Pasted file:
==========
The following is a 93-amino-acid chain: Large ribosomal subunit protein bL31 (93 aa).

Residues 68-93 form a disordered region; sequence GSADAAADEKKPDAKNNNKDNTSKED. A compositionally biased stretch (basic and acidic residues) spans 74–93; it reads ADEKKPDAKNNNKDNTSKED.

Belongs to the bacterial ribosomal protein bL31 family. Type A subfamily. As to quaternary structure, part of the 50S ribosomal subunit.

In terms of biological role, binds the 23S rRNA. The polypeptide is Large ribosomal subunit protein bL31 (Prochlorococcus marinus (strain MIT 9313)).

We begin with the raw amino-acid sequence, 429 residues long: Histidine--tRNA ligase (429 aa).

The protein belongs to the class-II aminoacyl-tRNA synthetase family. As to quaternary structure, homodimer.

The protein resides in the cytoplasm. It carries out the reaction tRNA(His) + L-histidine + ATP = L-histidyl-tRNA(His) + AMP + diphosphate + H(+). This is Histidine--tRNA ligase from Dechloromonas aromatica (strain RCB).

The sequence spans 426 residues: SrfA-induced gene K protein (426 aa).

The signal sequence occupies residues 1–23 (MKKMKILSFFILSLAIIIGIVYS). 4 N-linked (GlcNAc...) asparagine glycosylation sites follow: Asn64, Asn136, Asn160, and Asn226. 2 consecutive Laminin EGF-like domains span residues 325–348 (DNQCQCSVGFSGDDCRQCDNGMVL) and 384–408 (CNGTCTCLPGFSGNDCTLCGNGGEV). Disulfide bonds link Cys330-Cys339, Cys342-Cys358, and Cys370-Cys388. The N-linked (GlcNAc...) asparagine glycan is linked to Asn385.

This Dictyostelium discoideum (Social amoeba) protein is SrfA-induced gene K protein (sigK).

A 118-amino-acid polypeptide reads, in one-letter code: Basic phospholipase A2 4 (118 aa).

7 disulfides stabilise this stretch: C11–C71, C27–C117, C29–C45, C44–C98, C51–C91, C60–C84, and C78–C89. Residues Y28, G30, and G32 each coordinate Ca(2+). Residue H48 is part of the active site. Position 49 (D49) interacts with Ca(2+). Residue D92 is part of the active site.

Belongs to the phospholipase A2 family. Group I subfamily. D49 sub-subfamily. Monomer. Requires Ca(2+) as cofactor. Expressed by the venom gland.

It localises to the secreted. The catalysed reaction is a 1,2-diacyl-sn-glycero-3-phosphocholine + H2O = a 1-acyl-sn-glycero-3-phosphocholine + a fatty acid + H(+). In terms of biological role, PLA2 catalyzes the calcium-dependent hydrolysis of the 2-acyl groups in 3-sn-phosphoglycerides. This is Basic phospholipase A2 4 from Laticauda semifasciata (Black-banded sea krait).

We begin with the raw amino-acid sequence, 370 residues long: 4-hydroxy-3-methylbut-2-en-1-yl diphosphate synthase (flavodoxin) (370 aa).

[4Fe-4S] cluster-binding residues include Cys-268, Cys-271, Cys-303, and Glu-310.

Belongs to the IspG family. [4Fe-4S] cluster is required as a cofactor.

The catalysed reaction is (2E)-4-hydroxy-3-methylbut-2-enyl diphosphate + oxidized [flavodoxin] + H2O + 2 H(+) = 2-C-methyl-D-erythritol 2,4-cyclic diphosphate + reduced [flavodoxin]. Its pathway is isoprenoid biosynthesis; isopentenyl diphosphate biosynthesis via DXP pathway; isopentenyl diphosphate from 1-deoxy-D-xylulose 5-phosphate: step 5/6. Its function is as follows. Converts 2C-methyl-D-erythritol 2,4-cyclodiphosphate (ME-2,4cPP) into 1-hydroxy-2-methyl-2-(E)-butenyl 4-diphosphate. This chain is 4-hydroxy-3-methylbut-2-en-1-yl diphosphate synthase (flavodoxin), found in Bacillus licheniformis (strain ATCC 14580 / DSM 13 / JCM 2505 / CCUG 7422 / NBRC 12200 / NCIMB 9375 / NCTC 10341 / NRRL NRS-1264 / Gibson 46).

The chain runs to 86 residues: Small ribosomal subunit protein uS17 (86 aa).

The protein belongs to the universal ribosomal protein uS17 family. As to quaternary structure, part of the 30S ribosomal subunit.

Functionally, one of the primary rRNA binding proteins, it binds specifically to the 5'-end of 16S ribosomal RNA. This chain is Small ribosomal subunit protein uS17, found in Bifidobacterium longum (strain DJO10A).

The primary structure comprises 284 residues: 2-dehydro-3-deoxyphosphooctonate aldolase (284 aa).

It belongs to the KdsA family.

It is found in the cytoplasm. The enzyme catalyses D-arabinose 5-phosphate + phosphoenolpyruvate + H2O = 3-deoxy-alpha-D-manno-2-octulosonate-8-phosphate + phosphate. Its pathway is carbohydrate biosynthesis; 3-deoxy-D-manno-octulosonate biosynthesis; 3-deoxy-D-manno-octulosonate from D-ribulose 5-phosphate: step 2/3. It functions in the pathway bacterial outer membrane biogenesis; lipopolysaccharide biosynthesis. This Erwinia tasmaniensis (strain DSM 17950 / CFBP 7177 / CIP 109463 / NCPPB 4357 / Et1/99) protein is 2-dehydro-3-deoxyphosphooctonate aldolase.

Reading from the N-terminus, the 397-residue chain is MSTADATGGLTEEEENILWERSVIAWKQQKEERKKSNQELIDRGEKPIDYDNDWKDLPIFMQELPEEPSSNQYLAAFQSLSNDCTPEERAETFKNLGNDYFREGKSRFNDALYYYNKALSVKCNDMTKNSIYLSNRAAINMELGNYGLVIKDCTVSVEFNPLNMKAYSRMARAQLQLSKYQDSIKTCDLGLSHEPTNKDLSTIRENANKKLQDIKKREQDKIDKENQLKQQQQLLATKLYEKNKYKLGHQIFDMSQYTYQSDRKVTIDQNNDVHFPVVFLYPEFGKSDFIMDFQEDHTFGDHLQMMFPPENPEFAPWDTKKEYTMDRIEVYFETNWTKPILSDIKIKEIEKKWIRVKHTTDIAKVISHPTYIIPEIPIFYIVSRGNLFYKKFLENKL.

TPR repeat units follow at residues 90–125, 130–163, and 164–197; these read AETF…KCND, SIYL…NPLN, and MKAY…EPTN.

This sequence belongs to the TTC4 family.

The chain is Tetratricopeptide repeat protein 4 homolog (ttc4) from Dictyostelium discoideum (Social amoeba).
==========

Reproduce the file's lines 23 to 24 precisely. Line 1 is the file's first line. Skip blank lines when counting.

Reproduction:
It belongs to the KdsA family.

It is found in the cytoplasm. The enzyme catalyses D-arabinose 5-phosphate + phosphoenolpyruvate + H2O = 3-deoxy-alpha-D-manno-2-octulosonate-8-phosphate + phosphate. Its pathway is carbohydrate biosynthesis; 3-deoxy-D-manno-octulosonate biosynthesis; 3-deoxy-D-manno-octulosonate from D-ribulose 5-phosphate: step 2/3. It functions in the pathway bacterial outer membrane biogenesis; lipopolysaccharide biosynthesis. This Erwinia tasmaniensis (strain DSM 17950 / CFBP 7177 / CIP 109463 / NCPPB 4357 / Et1/99) protein is 2-dehydro-3-deoxyphosphooctonate aldolase.